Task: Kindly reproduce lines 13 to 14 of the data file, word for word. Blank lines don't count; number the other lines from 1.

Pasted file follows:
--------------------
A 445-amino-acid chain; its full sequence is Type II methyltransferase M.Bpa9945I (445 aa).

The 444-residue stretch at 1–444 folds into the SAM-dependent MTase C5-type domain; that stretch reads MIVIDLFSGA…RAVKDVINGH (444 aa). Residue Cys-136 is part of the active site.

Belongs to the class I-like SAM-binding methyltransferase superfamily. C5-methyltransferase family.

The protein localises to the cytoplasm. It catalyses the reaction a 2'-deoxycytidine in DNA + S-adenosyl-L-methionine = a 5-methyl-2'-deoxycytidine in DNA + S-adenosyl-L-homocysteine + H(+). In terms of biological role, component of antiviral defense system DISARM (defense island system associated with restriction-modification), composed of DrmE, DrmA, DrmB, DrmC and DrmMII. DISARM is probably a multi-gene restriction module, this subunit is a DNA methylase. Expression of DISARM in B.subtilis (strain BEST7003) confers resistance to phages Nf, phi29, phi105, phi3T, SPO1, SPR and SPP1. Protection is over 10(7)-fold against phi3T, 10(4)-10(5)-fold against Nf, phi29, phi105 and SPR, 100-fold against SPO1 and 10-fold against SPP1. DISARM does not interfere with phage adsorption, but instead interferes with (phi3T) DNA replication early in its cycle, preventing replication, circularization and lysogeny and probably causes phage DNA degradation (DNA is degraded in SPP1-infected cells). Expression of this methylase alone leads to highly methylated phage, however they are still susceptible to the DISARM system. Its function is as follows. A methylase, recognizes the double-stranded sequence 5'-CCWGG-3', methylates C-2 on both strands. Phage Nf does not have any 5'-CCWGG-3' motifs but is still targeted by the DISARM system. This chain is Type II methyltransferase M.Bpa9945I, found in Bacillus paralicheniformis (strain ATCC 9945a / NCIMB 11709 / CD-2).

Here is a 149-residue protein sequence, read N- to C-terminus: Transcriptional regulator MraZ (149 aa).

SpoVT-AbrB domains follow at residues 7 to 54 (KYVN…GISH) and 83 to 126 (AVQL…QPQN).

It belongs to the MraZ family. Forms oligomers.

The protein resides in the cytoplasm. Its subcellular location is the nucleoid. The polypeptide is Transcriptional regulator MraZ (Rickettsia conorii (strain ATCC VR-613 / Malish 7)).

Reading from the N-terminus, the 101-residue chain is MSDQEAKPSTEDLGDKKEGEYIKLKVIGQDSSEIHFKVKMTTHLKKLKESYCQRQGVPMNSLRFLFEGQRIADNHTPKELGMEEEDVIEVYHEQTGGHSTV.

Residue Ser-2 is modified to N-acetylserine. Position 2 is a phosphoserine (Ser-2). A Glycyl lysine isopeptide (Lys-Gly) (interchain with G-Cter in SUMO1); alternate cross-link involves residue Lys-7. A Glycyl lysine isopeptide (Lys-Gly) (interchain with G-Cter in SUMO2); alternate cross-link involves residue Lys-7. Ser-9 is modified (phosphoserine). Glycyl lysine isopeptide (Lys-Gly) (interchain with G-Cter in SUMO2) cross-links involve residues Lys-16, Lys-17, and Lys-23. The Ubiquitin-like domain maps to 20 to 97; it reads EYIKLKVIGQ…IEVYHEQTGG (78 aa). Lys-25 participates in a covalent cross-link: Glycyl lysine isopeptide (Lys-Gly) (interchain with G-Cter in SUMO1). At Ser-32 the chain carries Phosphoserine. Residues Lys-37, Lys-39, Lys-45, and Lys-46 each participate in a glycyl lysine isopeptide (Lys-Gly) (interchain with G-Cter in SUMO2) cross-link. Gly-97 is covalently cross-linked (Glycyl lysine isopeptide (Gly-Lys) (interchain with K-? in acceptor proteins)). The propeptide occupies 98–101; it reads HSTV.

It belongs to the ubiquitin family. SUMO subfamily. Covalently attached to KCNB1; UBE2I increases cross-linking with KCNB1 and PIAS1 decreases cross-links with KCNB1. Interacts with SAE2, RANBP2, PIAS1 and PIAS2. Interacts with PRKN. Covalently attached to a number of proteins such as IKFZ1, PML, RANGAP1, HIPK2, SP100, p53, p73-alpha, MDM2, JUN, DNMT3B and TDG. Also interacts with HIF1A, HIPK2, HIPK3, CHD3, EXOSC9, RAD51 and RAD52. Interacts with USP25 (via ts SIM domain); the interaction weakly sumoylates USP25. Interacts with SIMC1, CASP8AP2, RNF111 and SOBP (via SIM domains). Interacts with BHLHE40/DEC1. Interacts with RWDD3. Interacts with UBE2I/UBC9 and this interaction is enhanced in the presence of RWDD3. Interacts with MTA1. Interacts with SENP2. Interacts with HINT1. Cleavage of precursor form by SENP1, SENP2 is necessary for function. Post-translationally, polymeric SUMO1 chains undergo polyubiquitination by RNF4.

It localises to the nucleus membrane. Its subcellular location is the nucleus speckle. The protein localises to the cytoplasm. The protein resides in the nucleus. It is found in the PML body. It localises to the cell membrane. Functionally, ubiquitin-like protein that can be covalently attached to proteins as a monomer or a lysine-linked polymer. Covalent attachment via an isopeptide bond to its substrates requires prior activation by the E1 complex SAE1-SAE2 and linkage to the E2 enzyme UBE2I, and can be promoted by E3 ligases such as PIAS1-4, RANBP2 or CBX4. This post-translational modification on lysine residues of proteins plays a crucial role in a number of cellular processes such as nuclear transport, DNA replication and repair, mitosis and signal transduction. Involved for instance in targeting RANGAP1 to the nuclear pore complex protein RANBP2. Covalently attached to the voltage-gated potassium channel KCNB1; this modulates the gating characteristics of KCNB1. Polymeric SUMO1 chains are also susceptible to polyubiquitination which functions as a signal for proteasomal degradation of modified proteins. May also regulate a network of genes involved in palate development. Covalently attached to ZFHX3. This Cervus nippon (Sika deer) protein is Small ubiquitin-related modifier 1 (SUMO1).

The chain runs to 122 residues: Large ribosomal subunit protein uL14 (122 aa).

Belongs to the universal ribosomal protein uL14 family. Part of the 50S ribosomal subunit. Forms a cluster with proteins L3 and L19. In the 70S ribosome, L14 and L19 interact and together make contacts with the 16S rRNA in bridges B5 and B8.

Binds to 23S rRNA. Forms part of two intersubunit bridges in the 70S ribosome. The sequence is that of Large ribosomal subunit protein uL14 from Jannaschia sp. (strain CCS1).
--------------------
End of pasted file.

The chain runs to 122 residues: Large ribosomal subunit protein uL14 (122 aa).

Belongs to the universal ribosomal protein uL14 family. Part of the 50S ribosomal subunit. Forms a cluster with proteins L3 and L19. In the 70S ribosome, L14 and L19 interact and together make contacts with the 16S rRNA in bridges B5 and B8.